The Mississippi Blues Trail
Read Part One of this series by clicking here.
Blues and jazz music also has an illustrious history at our neighboring town across the Bridge, Pass Christian. The Pass’s most famous “native son” was alto saxophonist Captain John Handy. (The “Captain” moniker reportedly was earned from Handy’s authoritative band leadership style.) With the Louisiana Shakers, Handy and his brother toured throughout the region. In the later part of his life, Handy recorded several albums and played often at Preservation Hall in New Orleans, in addition to touring worldwide.
Among the local Pass clubs that featured blues, jazz, and R&B were the Dixie, the Savoy, and the P. C. Club. In 2011, a Blues Trail marker was dedicated along Highway 90 to commemorate Blues and Jazz in the Pass.
Every May from 1999 to 2005, the Pass had celebrated its rich African American musical heritage with its "Jazz in the Pass" festival. Temporarily discontinued for several years after Hurricane Katrina, “Jazz in the Pass” has been back in business since 2011!
Gulfport – especially the North Gulfport area - once supported vibrant blues/R&B venues. In fact, New Orleans jazz legend Jelly Roll Morton used to play played the Great Southern Hotel in the 1900s. Gulfport was also an occasional stop for rambling bluesmen and women such as Robert Johnson and Ma Rainey, the famous “mother of the blues.”
Gulfport has been fertile territory for musicians who not only turned the Coast into a hotbed of blues and R&B, but also impacted popular music on an international scale. Allman Brothers Band members Johnnie Lee Johnson (better known as Jaimoe) and Lamar Williams both were raised in Gulfport and performed in many clubs along the Coast during their early years. Other Gulfport residents included pianist Roosevelt Sykes, guitarist Blind Roosevelt Graves, pianist Cozy Corley, and singer Albennie Jones.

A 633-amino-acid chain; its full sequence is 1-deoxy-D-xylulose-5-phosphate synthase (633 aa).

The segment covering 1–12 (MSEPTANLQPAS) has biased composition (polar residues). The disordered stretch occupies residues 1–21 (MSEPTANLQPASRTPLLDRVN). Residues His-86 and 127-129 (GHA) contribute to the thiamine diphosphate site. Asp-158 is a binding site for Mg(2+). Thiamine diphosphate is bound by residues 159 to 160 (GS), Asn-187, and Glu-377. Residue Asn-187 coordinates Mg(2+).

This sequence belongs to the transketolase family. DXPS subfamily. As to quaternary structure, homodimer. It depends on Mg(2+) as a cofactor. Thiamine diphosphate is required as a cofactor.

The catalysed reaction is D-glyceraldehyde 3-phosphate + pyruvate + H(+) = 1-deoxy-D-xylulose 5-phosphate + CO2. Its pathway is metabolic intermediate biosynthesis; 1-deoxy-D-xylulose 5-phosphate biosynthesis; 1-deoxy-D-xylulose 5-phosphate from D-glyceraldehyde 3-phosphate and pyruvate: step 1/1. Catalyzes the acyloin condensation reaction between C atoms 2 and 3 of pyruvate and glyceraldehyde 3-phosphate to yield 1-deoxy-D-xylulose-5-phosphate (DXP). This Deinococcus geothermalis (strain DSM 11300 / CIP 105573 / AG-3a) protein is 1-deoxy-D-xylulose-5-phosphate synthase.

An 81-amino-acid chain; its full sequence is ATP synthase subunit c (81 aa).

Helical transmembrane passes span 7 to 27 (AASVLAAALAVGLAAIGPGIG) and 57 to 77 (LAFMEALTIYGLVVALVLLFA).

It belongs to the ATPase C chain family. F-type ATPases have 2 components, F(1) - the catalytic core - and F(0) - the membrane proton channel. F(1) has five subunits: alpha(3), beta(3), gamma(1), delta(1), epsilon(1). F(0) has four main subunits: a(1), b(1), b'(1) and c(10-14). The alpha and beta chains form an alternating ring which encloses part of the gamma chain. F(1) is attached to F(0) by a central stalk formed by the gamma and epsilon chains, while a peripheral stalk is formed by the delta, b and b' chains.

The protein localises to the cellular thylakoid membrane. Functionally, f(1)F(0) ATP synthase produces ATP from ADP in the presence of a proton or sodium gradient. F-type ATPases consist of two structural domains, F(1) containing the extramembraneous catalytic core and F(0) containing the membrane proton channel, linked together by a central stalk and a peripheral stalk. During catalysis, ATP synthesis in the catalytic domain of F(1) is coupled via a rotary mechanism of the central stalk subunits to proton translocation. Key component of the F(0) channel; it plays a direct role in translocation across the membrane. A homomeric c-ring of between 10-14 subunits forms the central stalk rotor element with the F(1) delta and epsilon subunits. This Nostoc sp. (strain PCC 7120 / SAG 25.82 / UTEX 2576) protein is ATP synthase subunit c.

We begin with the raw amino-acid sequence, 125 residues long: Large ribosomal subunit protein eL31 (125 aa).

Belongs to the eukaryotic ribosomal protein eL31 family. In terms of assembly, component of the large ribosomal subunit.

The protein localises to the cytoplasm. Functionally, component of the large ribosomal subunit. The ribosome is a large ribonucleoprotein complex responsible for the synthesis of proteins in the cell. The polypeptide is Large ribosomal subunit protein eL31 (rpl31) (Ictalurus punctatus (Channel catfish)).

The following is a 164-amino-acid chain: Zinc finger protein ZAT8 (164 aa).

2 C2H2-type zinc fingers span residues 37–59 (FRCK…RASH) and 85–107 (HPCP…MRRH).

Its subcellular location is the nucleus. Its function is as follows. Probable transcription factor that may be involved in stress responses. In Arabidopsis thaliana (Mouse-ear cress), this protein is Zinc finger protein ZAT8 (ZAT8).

In those days, the scene at the Hi-Hat Club and other North Gulfport blues hotspots like Ebony and Night Owl, was known to be on the wild side, as the clubs then all were outside Gulfport police jurisdiction.
Gulfport was also an important location for disseminating the blues to the rest of the world by radio. After World War II, the African-American community across the country relied on radio for entertainment and news, and Gulfport radio was taking the lead in “Broadcasting the Blues.” In 1994, blues promoter “Rip” Daniels launched WJZD radio in Gulfport, making it the first African American-owned FM station on the Mississippi Gulf Coast. In 2000, Daniels took the blues concept further using satellite and Internet technology to launch the American Blues Network (ABN) to listeners around the world. In 2007, the Blues Foundation dedicated a “Broadcasting the Blues/ABN” Blues Trail marker in Gulfport.
The “Four Corners” intersection in north Gulfport, at the intersection of Arkansas Avenue and Martin Luther King Jr. Blvd., was a central blues location in the decades when the African American communities in and around north Gulfport supported many nightclubs that operated outside the old city limits. Now, it is the site of the most recent Mississippi Blues Trail marker to be dedicated on the Coast, installed in January of this year.